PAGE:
Franchisors: Don't delay in discovering agreement violations!

  • Adam Calisoff

    Adam Calisoff

  • Christina Fugate

    Christina Fugate

  • George Gasper

    George Gasper

By Adam Calisoff, Christina Fugate and George Gasper
Partners, Ice Miller LLP
Updated 3/22/2017 9:59 AM

"Act now, don't delay." That was the important lesson that a federal court recently handed down to franchisors when the court denied Noble Roman's claim that its franchisee violated the federal Lanham Act. This decision is an important reminder to franchisors that they must be diligent in their efforts to discover violations of the franchise agreement, and to the extent they find any violations, to promptly preserve their right to pursue enforcement and damages.

Typical with most franchise agreements, Noble Roman's required Hattenhauer Distribution Company ("Franchisee") to purchase and use pre-approved ingredients, including a specific propriety cheese blend. Noble Roman's changed its approved distributor in 2010. But when Franchisee began using that distributor, it unknowingly purchased a different (more expensive) blend of cheese; not the proprietary cheese required by Noble Roman's. From 2010 through 2014, the distributor sent monthly reports to Noble Roman's showing the sales it made to all franchisees, which included Franchisee's purchase of unapproved cheese. Noble Roman's, however, did not notice the discrepancy.


Noble Roman's ultimately filed a lawsuit alleging, in part, that Franchisee violated the federal Lanham Act because of its use of the unapproved cheese. Noble Roman's argued that Franchisee was deceiving customers into paying full price for a product that Franchisee represented was a Noble Roman's pizza when in fact it was not, and that Noble Roman's was injured because it lost its ability to control the products sold under its trademark.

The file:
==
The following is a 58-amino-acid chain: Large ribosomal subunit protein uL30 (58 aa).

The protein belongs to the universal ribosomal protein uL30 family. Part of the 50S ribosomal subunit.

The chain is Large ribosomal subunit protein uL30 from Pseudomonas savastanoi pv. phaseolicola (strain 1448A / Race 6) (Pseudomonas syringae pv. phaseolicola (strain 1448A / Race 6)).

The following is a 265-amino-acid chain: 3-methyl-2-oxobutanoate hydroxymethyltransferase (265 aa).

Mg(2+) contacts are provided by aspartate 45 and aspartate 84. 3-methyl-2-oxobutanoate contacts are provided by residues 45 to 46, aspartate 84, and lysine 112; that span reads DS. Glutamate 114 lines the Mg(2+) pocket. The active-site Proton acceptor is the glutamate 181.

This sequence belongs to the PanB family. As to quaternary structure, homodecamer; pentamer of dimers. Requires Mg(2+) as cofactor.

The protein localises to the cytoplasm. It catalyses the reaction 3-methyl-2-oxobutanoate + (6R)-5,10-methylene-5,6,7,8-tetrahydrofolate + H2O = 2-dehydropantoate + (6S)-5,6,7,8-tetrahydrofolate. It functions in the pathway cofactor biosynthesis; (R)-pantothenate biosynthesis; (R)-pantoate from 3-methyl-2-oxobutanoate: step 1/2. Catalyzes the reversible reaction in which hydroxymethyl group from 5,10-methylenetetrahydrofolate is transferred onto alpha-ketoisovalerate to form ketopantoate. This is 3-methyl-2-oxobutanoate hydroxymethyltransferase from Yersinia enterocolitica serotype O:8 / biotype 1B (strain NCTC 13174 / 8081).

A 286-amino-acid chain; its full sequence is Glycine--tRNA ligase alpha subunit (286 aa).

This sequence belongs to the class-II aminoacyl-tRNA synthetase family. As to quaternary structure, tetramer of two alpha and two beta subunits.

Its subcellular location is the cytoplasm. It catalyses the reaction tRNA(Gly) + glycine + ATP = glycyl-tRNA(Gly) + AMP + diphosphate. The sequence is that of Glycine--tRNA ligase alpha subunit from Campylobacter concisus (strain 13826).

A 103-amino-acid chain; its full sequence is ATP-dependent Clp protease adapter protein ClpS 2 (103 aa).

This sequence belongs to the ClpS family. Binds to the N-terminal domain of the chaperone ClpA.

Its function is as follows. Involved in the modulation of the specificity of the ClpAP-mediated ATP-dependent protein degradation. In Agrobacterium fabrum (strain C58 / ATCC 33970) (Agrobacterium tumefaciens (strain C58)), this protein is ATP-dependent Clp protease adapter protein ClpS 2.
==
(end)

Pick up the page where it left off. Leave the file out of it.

The District Court for the Southern District of Indiana ultimately granted summary judgment to Franchisee, finding that the Lanham Act claim was barred by the doctrine of laches -- meaning, Noble Roman's waited too long to take action. The court first found that Noble Roman's had constructive knowledge of Franchisee's use of the non-approved cheese because of the monthly reports mentioned above (even though Noble Roman's did not actually know about the problem). The court then found that the four-year delay was unreasonable and that Franchisee was prejudiced by it. Franchisee, in fact, immediately addressed the problem once it was identified by Noble Roman's. Since Noble Roman's did not timely notice and advise Franchisee that it was buying and using the wrong cheese blend, the Franchisee could not be legally liable under the federal Lanham Act to Noble Roman's. Noble Roman's must now pursue any potential remaining claims in state court.

Perhaps this decision would have been different if certain facts were changed -- for example, if Franchisee intentionally purchased non-approved cheese, if Franchisee benefitted financially from the purchases, or if Franchisee refused to cure the violation. Regardless, this decision teaches an important lesson to franchisors. Franchisors need to make a conscious effort to review the monthly reports it requires its suppliers, franchisees and others to submit. And more importantly, franchisors should not wait to take action to correct a violation of the Franchise Agreement and protect its proprietary trademark and the franchise system. The court's decision can be found at: Noble Roman's Inc. v. Hattenhauer Distributing Co., 2017 WL 747539 (S.D. Ind. Feb. 27, 2017).

•For more information, contact Adam Calisoff ( or 312-726-2505), Christina Fugate ( or 317-236-2374), George Gasper ( or 317-236-2275), or another member of Ice Miller's Franchise and Distribution group.

This publication is intended for general information purposes only and does not and is not intended to constitute legal advice. The reader should consult with legal counsel to determine how laws or decisions discussed herein apply to the reader's specific circumstances.